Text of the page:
How Do Florida Courts Decide the Venue in Tire Defect Litigation?
Venue is a common issue in tire defect litigation. Tires often fail when vehicles are traveling on highways far from where the injured parties live, where the tire was sold or where the attorneys representing the parties have offices. Defendants in defect litigation may challenge the forum selected by the plaintiff, arguing that the county where suit was originally filed is inconvenient for various reasons. This post looks at the factors courts consider when deciding venue in personal injury litigation generally as well as in tire defect litigation.
In Florida, motions to transfer venue are governed by Fla. Stat. § 47.122, which provides:
For the convenience of the parties or witnesses or in the interest of justice, any court of record may transfer any civil action to any other court of record in which it might have been brought.
Courts interpreting section 47.122 consider three statutory factors in determining whether to transfer venue: (1) the convenience of the parties; (2) the convenience of the witnesses; and (3) the interest of justice. See Hu v. Crockett, 426 So.2d 1275, 1277-78 (Fla. 1st DCA 1983). Of the three factors, convenience of the witnesses is “probably the single most important consideration” because material witnesses should be located near the court where the case is filed to allow for live testimony. Id. at 1279; see also, Ford Motor Co. v. James, 33 So.3d 91, 92 (Fla. 4th DCA 2010).
In Ford Motor Co. v. James, a van crashed due to a tire failure near Lake City, Florida. One of the occupants in the van was ejected from the vehicle and died as a result of her injuries. The personal representative for the decedent’s estate filed suit against Ford and several other defendants in Broward County, Florida – over 240 miles away from the scene of the accident. The defendants in James moved to transfer venue from Broward County to Columbia County, the county where the accident occurred. The trial court denied the defendants’ motion to transfer and the defendants appealed. Id. at 92.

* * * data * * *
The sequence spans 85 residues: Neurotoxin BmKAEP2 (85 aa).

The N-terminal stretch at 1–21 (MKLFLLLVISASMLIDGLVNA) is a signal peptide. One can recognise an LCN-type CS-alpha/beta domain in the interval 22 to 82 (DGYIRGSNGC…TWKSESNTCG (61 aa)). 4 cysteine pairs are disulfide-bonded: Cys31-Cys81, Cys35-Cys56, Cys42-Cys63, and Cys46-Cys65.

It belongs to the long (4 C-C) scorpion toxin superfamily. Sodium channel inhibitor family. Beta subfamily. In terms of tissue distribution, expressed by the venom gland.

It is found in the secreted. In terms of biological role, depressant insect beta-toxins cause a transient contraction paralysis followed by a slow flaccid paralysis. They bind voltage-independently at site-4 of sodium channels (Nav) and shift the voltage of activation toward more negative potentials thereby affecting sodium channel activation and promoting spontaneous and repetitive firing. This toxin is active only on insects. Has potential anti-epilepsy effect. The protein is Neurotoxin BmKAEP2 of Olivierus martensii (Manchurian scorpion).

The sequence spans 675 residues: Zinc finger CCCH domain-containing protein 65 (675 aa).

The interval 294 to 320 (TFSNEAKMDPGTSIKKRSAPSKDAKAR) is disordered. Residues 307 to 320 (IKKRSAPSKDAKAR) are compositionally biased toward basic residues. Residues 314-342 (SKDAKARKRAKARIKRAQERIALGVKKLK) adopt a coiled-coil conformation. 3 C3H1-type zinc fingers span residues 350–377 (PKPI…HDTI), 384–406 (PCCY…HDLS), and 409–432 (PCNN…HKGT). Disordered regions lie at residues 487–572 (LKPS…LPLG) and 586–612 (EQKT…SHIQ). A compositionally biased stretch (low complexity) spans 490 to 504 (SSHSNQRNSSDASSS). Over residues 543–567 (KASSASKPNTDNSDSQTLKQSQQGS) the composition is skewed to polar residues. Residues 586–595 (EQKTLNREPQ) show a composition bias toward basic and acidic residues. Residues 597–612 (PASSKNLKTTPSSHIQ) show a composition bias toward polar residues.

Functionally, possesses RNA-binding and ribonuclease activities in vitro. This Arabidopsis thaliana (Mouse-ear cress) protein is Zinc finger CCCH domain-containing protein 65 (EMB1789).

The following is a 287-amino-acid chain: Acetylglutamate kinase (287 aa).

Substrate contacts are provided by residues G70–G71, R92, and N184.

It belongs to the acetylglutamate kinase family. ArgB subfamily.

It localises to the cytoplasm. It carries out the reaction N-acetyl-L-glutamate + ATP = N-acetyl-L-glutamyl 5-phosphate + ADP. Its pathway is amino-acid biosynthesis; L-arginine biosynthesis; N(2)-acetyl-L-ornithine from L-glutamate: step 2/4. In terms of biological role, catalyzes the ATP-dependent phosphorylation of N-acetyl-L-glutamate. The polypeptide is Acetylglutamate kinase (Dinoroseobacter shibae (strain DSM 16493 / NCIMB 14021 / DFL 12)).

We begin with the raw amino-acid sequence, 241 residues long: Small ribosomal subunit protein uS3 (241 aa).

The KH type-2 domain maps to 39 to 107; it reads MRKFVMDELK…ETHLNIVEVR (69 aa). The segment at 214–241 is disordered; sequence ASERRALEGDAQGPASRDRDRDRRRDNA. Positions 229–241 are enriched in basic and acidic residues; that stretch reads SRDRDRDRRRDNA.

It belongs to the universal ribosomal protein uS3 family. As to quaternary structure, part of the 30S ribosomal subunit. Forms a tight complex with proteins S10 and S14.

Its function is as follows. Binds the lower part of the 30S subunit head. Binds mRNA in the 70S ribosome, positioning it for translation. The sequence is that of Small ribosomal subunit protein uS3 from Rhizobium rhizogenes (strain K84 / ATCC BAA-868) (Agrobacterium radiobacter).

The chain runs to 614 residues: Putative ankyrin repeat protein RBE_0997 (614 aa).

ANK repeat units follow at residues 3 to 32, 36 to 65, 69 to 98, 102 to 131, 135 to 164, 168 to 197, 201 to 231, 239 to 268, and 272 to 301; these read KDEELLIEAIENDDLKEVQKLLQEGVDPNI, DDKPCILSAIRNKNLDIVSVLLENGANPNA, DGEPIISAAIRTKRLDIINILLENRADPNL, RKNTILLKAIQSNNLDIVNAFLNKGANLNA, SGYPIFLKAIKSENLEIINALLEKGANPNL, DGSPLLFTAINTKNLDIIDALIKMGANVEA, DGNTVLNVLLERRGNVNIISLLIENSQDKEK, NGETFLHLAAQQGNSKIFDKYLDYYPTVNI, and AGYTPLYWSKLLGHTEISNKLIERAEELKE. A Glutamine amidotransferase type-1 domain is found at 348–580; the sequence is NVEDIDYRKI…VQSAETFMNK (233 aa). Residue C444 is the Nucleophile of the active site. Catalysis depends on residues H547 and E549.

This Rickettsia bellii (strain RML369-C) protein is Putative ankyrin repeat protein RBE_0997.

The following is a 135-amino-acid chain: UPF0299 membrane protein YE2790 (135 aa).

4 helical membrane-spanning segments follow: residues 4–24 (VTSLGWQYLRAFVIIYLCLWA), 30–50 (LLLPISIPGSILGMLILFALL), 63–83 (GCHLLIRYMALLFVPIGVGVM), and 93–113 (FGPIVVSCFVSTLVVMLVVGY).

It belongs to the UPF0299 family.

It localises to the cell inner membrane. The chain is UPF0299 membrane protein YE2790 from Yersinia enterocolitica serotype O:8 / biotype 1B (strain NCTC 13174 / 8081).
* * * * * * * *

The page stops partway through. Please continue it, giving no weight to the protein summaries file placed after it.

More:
The Fourth District in James affirmed the trial court’s decision not to transfer venue from Broward County to Columbia County. The court’s reasoning shows how venue considerations for a tire defect case can differ from those in a traditional auto negligence suit:
Here, the material allegations of the complaint involve a potential manufacturing defect
in the tire, a design defect in the van, and negligence maintenance of the van. Thus,
the determination of liability in the present case will turn primarily on expert testimony. The testimony of the public servants who responded to the scene of the accident or the laypeople who witnessed the accident is less important. Ford and Michelin have not suggested that their experts would be inconvenienced by a trial in Broward County. Id. at 93— 94.
The plaintiff in James identified nine eyewitnesses who were in the vehicle at the time of the accident and were the only individuals who actually witnessed the accident. Also, the van involved in the accident was rented in Broward County and maintained in Dade County. Id. at 93. As other courts have recognized, the convenience of the witnesses is “probably the single most important consideration of the three statutory factors” in forum selection because material witnesses at trial should be near the selected venue so they can testify live at trial. Id. at 93, citing Hu, 426 So.2d at 1279. Forum selection was not an issue for the tire defect experts that would testify in James. This factor, combined with the location of the witnesses in the vehicle, allowed the Plaintiff’s selection of Broward County to stand.